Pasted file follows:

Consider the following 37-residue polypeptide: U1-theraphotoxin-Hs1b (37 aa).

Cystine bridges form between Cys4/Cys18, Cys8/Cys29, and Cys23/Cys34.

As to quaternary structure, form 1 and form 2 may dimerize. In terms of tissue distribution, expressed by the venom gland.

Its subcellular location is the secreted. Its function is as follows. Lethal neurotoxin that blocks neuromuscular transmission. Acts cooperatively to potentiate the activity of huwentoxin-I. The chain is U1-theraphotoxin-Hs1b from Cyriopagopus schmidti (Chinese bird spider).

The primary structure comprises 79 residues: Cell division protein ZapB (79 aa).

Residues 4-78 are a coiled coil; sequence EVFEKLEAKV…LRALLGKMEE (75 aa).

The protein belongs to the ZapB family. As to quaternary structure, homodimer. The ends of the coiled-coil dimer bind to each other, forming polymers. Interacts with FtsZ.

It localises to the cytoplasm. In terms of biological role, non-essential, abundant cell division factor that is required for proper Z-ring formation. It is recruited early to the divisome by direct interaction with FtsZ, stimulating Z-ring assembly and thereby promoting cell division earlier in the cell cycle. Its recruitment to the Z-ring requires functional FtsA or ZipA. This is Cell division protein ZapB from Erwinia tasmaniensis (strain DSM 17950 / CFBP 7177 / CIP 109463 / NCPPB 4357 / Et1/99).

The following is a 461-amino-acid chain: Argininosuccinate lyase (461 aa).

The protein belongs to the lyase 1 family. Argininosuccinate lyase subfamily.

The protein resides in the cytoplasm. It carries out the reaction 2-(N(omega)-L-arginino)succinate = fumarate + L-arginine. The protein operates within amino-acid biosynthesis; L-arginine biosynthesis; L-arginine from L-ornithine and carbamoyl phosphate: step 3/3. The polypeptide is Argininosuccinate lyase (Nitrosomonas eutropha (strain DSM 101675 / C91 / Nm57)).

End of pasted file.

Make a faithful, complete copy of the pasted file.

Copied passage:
Consider the following 37-residue polypeptide: U1-theraphotoxin-Hs1b (37 aa).

Cystine bridges form between Cys4/Cys18, Cys8/Cys29, and Cys23/Cys34.

As to quaternary structure, form 1 and form 2 may dimerize. In terms of tissue distribution, expressed by the venom gland.

Its subcellular location is the secreted. Its function is as follows. Lethal neurotoxin that blocks neuromuscular transmission. Acts cooperatively to potentiate the activity of huwentoxin-I. The chain is U1-theraphotoxin-Hs1b from Cyriopagopus schmidti (Chinese bird spider).

The primary structure comprises 79 residues: Cell division protein ZapB (79 aa).

Residues 4-78 are a coiled coil; sequence EVFEKLEAKV…LRALLGKMEE (75 aa).

The protein belongs to the ZapB family. As to quaternary structure, homodimer. The ends of the coiled-coil dimer bind to each other, forming polymers. Interacts with FtsZ.

It localises to the cytoplasm. In terms of biological role, non-essential, abundant cell division factor that is required for proper Z-ring formation. It is recruited early to the divisome by direct interaction with FtsZ, stimulating Z-ring assembly and thereby promoting cell division earlier in the cell cycle. Its recruitment to the Z-ring requires functional FtsA or ZipA. This is Cell division protein ZapB from Erwinia tasmaniensis (strain DSM 17950 / CFBP 7177 / CIP 109463 / NCPPB 4357 / Et1/99).

The following is a 461-amino-acid chain: Argininosuccinate lyase (461 aa).

The protein belongs to the lyase 1 family. Argininosuccinate lyase subfamily.

The protein resides in the cytoplasm. It carries out the reaction 2-(N(omega)-L-arginino)succinate = fumarate + L-arginine. The protein operates within amino-acid biosynthesis; L-arginine biosynthesis; L-arginine from L-ornithine and carbamoyl phosphate: step 3/3. The polypeptide is Argininosuccinate lyase (Nitrosomonas eutropha (strain DSM 101675 / C91 / Nm57)).